Junk-Bond Carnage Left Half the Market Pretty Much Unscathed

Updated on
  • Credits in B category including Altice bear biggest brunt
  • Higher-rated peers in BB group prove more robust during slump
Elswick Says Junk Bonds Selloff Is a Buying Opportunity

The four-day rout in junk-rated bonds has left half the market unscathed, even as it frayed the nerves of investors concerned about the froth in corporate debt.

Spreads on the largest group of bonds in the just-below-investment grade BB category, which accounts for 50 percent of the Bloomberg Global High Yield Corporate Bond Index, merely wobbled during the recent bout of weakness. To see more damage, you need to go one ratings category lower, where notes rated B saw their risk premiums widen about 50 basis points to 3.75 percentage points since the start of November, according to the index. 

“Repricing has occurred almost exclusively at the lower end of the ratings spectrum,” JPMorgan Chase & Co. strategists led by Daniel Lamy wrote in a note to clients. They concluded that the junk-bond selloff was about correcting mis-priced credits “rather than a rise in systemic risk.”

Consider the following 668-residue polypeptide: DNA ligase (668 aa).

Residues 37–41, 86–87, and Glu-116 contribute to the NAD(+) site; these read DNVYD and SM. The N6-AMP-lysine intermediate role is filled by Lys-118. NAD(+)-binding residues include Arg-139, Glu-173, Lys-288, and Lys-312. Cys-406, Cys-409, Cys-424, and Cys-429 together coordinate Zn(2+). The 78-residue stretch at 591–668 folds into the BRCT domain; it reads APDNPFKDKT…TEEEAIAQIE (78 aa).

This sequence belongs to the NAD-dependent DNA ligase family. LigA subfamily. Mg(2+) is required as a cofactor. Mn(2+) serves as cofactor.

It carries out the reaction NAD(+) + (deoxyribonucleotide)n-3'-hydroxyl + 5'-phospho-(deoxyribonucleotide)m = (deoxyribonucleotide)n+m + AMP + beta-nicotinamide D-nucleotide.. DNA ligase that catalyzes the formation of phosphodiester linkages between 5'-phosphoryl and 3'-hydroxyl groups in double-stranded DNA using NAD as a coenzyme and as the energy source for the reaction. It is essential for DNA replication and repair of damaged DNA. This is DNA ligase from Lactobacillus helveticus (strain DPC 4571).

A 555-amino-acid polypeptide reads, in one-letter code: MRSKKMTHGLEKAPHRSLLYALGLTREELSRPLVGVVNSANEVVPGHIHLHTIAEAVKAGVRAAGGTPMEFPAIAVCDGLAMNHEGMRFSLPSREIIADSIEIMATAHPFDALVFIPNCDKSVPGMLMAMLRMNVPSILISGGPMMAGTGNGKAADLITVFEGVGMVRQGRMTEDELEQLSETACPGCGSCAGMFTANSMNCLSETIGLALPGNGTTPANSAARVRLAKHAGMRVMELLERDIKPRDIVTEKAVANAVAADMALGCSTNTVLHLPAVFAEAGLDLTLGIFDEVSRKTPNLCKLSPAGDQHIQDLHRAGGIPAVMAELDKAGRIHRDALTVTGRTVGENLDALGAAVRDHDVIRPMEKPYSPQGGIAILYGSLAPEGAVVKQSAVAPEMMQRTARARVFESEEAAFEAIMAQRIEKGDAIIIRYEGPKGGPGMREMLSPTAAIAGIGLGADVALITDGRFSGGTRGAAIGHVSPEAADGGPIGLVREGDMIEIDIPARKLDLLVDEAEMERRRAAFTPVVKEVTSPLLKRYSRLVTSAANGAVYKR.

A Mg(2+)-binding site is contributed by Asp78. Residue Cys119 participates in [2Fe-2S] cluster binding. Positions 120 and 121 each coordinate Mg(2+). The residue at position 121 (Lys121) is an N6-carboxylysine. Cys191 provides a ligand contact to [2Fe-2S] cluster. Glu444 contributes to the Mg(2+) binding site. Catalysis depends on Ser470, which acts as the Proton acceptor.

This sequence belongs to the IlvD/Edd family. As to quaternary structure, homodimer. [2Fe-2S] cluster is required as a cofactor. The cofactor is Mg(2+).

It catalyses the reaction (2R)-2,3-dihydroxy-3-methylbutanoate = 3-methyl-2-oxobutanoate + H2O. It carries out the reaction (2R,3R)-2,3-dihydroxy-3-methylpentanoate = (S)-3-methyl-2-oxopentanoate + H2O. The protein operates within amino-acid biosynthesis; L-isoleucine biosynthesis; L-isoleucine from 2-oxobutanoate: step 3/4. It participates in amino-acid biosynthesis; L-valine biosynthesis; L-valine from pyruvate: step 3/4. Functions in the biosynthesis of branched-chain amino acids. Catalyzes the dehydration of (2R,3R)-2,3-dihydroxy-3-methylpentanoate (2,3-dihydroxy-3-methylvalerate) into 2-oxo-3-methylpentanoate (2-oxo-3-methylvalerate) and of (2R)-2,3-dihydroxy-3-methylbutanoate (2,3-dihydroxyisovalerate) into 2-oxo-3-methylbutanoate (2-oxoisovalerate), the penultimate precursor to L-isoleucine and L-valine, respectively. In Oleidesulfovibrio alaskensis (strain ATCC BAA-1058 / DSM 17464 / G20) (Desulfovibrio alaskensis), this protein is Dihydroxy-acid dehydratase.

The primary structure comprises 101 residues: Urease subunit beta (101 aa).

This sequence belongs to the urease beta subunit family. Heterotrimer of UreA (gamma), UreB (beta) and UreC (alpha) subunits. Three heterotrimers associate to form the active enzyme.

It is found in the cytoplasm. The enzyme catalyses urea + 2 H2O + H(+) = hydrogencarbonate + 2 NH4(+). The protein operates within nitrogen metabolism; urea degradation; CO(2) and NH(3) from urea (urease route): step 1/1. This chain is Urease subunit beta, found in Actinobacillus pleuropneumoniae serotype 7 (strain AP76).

That may provide some comfort for investors worried about a big sell-off after years of companies taking advantage of low interest rates to sell their debt at increasingly meager yields for buyers. But it also means they’ll have to decide whether to jump back into a market where spreads are still hovering close to post-crisis lows.

Amid the selloff, bonds with investment-grade BBB ratings saw their spreads narrow as they benefited from a flight to quality. BB-rated bond spreads widened 18 basis points to 2.21 percentage points.

Meanwhile for some of the lower-rated bonds, the slump is not over. Altice NV’s B-rated debt extended declines while the cost of protecting speculative-grade bonds in Europe rose to the highest since Sept. 27.

— With assistance by Neil Denslow

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